As a Notary Public, I’ve become educated in planning for the future. One of the things I’ve become familiar with is the Power of Attorney. This document allows people to name someone to act on their behalf as far as monetary issues are concerned, should they become incapable of making decisions of that caliber. Unfortunately, there are some who wait too long to prepare the Power of Attorney, so when they do make it happen, they need help with understanding the document and it’s difficult for them to make their signature legible. Here are four other documents that you’ll want to make sure are prepared, just in case:
Will. It’s very important to keep this indispensable document up-to-date. Reviewing it annually is recommended.
Health-Care Proxy. Should you become incapacitated, it gives someone to act on your behalf.
Living Will. The Living Will lays out in detail your wishes regarding medical care and what others should do if you are terminally ill.
Funeral Arrangements. The older you get, the more important it is to try to plan for your own funeral. This relieves your family of the pressure of handling the details. Emotions run high during the grieving process and some of the time, money doesn’t seem to matter. Other times it could be very important. Your wishes may not be granted.
We all have an expiration date and no one knows when that time will come.
It’s no secret that I love dining out, especially breakfast. Growing up, dining out was a real treat and it didn’t happen very often, because “Fast Food” establishments weren’t around that much. Because of the cost, larger families find it more economical to eat at home. If you have an empty nest, it’s sometimes more economical to eat out than dine in. I’m not talking about making Red Lobster your dining room of choice, but there are some restaurants where you can find some great deals. This is especially true if you’re a senior citizen and have tickets with the Commission on Aging. There are plenty of seniors who will take part of their evening meal home with them and make it tomorrow’s lunch.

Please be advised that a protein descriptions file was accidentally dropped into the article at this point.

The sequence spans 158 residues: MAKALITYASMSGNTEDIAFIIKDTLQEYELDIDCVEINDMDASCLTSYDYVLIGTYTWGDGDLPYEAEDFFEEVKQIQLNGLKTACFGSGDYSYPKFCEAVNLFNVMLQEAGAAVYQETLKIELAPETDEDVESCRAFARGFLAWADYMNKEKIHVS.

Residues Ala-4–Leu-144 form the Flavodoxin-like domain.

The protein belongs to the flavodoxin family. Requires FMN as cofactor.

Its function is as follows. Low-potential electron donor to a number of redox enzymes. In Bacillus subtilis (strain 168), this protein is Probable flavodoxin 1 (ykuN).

If dining out is a special event for you, you might want to consider at least one or two of these helpful hints:
Don’t leave home with an empty stomach. Have an apple or a couple of crackers an hour before you leave home. By doing this, there’s less of a chance you’ll overeat or run up a large tab.
Let one entree serve two. I know of several restaurants that serve heaping portions. If you don’t mind, share a mutual entree with your companion. You might have to pay for an extra plate. You might also consider skipping the main course and just order an appetizer, salad, and soup.
If you eat out frequently, make lunch, not dinner, your heartiest meal. Usually the lunch prices are less expensive and the portions are just about the same size.
Why do old men wear their pants higher than younger men?
See you Out and About!
Submitted by Norm Stutesman